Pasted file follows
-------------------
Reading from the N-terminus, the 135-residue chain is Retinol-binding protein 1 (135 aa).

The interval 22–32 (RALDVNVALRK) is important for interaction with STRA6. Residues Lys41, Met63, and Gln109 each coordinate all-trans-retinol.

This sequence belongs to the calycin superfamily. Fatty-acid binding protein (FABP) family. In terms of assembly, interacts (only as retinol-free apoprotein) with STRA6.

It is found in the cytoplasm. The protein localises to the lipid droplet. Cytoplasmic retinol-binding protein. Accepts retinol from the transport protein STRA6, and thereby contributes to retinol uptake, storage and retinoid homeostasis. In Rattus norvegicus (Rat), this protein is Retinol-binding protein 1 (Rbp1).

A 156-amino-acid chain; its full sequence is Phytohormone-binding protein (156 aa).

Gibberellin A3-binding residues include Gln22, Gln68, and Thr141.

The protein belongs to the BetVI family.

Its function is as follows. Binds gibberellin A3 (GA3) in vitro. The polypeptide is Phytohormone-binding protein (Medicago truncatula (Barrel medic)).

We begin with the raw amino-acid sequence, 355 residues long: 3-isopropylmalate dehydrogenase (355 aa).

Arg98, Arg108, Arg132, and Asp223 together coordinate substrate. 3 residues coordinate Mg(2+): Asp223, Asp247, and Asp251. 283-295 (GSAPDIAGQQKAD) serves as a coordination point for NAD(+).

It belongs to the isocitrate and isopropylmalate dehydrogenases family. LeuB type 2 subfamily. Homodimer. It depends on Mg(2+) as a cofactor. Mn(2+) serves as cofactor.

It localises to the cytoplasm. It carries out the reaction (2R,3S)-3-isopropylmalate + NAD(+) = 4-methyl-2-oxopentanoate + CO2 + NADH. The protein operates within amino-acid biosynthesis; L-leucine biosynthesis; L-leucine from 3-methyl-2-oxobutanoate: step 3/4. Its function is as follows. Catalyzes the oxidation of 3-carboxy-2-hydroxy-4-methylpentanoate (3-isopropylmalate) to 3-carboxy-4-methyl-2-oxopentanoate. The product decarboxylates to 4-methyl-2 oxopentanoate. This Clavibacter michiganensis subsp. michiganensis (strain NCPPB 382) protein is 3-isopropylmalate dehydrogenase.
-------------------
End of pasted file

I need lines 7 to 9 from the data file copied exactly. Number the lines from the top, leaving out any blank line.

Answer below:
The protein belongs to the BetVI family.

Its function is as follows. Binds gibberellin A3 (GA3) in vitro. The polypeptide is Phytohormone-binding protein (Medicago truncatula (Barrel medic)).

We begin with the raw amino-acid sequence, 355 residues long: 3-isopropylmalate dehydrogenase (355 aa).